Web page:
Breakups are tough regardless of who you are. However, having borderline personality disorder (BPD) can make the situation exponentially harder.
I know this because I have lived with BPD for the majority of my adult life, and possibly longer.
You see, for the borderline, the feeling of separation or abandonment from someone that we truly care about can feel like the end of the world. Even short separations from a loved one can wreak a cycle of havoc that no one could ever prepare for, and a breakup is even worse. Marsha Linehan, a leading BPD expert accurately explained that,
“People with BPD are like people with third degree burns over 90% of their bodies. Lacking emotional skin, they feel agony at the slightest touch or movement.”
And while the slightest upset can cause a world of trouble for the borderline and those around them, you can only imagine what a legitimately devastating event can do.
BPD is commonly referred to as an Emotional Intensity disorder due to the extremely deep emotions encountered by those who suffer from the disorder.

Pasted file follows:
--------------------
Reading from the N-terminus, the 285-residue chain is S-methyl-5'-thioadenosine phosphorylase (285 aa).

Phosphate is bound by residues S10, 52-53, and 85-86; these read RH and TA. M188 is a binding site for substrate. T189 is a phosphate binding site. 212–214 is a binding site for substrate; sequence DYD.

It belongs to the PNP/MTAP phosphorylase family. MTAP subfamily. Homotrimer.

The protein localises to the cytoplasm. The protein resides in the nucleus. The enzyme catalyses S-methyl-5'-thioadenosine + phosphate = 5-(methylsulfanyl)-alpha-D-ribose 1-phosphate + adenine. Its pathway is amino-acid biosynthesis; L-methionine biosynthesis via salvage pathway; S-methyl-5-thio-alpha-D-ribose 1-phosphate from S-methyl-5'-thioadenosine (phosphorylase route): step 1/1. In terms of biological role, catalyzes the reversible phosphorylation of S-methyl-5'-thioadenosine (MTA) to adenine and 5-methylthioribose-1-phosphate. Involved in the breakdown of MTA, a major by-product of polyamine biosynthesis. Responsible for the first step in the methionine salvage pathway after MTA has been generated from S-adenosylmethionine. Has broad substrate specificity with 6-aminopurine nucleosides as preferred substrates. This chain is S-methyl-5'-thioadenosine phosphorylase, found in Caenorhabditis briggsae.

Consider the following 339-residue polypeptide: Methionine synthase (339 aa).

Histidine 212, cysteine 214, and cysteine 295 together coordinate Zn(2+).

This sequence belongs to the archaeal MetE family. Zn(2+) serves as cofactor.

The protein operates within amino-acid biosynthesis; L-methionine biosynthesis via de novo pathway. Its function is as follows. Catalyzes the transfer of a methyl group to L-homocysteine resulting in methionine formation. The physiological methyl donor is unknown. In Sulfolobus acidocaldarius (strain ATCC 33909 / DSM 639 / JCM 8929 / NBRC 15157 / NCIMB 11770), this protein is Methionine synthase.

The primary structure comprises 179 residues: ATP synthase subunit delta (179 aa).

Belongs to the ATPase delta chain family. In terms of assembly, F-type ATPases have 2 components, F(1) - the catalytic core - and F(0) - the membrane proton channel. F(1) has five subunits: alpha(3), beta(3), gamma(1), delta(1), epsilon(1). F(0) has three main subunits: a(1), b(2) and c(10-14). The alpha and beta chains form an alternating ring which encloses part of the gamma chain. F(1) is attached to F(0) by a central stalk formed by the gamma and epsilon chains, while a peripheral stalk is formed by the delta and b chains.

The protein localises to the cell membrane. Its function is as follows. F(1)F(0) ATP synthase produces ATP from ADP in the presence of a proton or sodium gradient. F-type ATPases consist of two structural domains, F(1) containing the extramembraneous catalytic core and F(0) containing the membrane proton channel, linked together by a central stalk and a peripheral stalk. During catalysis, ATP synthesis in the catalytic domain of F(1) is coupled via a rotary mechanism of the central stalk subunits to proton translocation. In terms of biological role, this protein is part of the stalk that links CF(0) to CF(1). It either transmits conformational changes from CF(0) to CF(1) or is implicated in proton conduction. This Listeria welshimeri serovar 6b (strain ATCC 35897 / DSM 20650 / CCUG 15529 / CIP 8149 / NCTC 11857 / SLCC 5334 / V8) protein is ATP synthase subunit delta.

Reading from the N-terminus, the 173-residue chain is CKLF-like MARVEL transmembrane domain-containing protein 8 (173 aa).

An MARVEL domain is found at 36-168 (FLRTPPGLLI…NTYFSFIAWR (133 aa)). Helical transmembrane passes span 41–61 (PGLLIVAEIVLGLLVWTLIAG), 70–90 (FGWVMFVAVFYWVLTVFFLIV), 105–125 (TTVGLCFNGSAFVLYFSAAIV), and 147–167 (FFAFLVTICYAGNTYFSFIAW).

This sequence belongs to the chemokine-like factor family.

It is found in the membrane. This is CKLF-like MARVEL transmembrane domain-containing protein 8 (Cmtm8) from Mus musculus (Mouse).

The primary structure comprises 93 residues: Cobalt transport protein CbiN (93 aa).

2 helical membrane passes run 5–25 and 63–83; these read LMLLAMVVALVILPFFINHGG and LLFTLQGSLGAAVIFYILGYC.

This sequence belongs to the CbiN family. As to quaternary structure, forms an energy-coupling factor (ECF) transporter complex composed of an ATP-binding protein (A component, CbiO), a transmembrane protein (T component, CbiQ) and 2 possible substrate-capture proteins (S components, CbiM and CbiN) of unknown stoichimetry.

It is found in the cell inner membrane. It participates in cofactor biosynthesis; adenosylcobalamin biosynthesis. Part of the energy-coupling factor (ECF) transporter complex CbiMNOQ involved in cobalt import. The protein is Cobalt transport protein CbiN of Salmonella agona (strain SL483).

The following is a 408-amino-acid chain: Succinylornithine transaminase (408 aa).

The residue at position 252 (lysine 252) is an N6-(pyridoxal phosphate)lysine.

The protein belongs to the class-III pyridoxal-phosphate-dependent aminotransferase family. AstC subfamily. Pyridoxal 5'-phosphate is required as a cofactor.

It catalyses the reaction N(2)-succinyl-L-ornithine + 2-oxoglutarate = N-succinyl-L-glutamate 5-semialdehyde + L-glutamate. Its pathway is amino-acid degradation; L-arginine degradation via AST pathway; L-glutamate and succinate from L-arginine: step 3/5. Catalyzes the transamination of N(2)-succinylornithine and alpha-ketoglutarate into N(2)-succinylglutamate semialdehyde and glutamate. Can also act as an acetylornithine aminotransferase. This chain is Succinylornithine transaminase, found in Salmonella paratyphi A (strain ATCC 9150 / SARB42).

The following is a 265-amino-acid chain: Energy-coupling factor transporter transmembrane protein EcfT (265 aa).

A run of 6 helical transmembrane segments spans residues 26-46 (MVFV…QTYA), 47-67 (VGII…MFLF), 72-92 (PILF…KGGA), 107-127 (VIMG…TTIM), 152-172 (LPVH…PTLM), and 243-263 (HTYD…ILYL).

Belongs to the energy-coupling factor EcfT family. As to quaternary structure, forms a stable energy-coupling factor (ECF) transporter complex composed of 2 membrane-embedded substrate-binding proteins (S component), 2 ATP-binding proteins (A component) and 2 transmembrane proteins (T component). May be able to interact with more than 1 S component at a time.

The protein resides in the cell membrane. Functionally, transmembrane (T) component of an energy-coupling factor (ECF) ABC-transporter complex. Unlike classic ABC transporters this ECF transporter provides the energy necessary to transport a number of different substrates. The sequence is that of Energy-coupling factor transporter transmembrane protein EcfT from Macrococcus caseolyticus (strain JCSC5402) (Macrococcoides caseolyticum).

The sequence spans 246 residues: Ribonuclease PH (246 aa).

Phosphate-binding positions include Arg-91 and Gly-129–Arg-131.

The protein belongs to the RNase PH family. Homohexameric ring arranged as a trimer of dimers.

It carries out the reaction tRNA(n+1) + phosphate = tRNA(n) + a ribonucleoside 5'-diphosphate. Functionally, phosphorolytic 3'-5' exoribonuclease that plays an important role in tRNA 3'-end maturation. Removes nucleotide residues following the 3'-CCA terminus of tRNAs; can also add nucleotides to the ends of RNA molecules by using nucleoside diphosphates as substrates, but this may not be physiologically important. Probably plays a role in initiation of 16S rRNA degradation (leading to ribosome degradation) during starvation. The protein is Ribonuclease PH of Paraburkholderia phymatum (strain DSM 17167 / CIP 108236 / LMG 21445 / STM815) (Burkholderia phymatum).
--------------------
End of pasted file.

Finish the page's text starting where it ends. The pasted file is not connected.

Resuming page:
The reasoning behind the intense reaction to a breakup experienced by the borderline can be explained through a number of personality quirks that cause emotional disruption, unhealthy interpersonal relationships, and rollercoaster-like mood shifts. Those diagnosed typically have abandonment issues, poor impulse control, and engage in unhealthy acts of self-harm and suicidal ideation.
Furthermore, many BPD sufferers also have issues with their identity, which causes them to latch on to their partner in an unhealthy way. To us, our existence isn’t valid without someone to hold on to. Being alone can be terrifying when you have BPD because being alone means more thinking. Sadly, the more we think the more we have to relive painful situations, which we couldn’t handle, to begin with.
And to complicate matters even more, coping with overwhelming emotions when you suffer from BPD can seem to be a nearly impossible feat. Instead of truly coping with it, as many others would do, the borderline may engage in self-destructive, and impulsive behaviors to numb the pain.